Mort Garson’s Rhapsody in Green is music recorded for plats. By trial and error he learned what they found must stimulating and sexually arousing. Here is a thrilling sample.
Mort Garson is well known as one of the pioneers of electronic music in the late ’60s; some may have heard of his contributions to quite a few pop hits back in the day, when he wrote and conducted orchestral arrangements for one or another popular artist. During the second half of the 1960s Mort Garson and his sidekicks Paul Beaver and Jacques Wilson, among others, discovered Robert Moog’s synthesizer and made it an integral part of their future-pop music even before Wendy Carlos released her famous and fabulous Switched-On Bach album in 1968.
Garson recorded and released Mother Earth’s Plantasia a few years after his albums The Zodiac: Cosmic Sounds (1967), The Wozard of Iz: An Electronic Odyssey (1968), and Lucifer: Black Mass (1971). Every fan of unique psychedelic (The Zodiac) and mind-bending electronic music (the two others) should certainly lend an ear to these three masterpieces, but there was more to come. Plantasia, originally released in 1976 and not reissued since until now, is subtitled “warm earth music for plants… and the people who love them.”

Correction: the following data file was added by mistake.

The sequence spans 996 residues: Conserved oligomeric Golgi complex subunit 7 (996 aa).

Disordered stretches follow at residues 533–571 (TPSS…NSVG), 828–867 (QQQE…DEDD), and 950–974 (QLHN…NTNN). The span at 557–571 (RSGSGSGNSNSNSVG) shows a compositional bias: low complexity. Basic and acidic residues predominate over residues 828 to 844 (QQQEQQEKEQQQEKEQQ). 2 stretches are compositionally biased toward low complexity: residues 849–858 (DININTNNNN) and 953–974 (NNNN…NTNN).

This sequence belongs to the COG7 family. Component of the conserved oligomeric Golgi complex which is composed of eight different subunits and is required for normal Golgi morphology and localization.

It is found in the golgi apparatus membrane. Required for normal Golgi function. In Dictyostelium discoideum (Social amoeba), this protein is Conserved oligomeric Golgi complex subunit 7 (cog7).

As you can imagine, it’s a rather bright affair, far from the dark and seething atmosphere of the earlier electronic pieces. A shining diversity of stylistic devices creates dreamy and colorful compositions, warm yet haunting, with a rather sinister vibe in their most playful and surreal moments. It’s a feeling that, despite the apparent peace and relaxation, something utterly dire is about to rise up. Still, these are only a few passages, and when Mort Garson and his mates move on from lush orchestral soul arrangements to more tribal sounds, you will drift with them from one scene of your inner mind-movie to the next.
The technical options had improved since the late ’60s, and the album features electronic percussion that conjures up memories of records by German electronic pioneers from the same era such as Cluster, Kraftwerk, and Tangerine Dream. And despite the twinkle-toed harmonies and big arrangements that point at the big band music and orchestral pop from which Mort Garson originated, the whole work is futuristic and intriguing. Rather like an old science fiction movie than a horror film, though its identity is open to interpretation. The best way to enjoy this masterpiece of synthesizer music is to lay back and close your eyes while drifting away into a territory still unknown to man.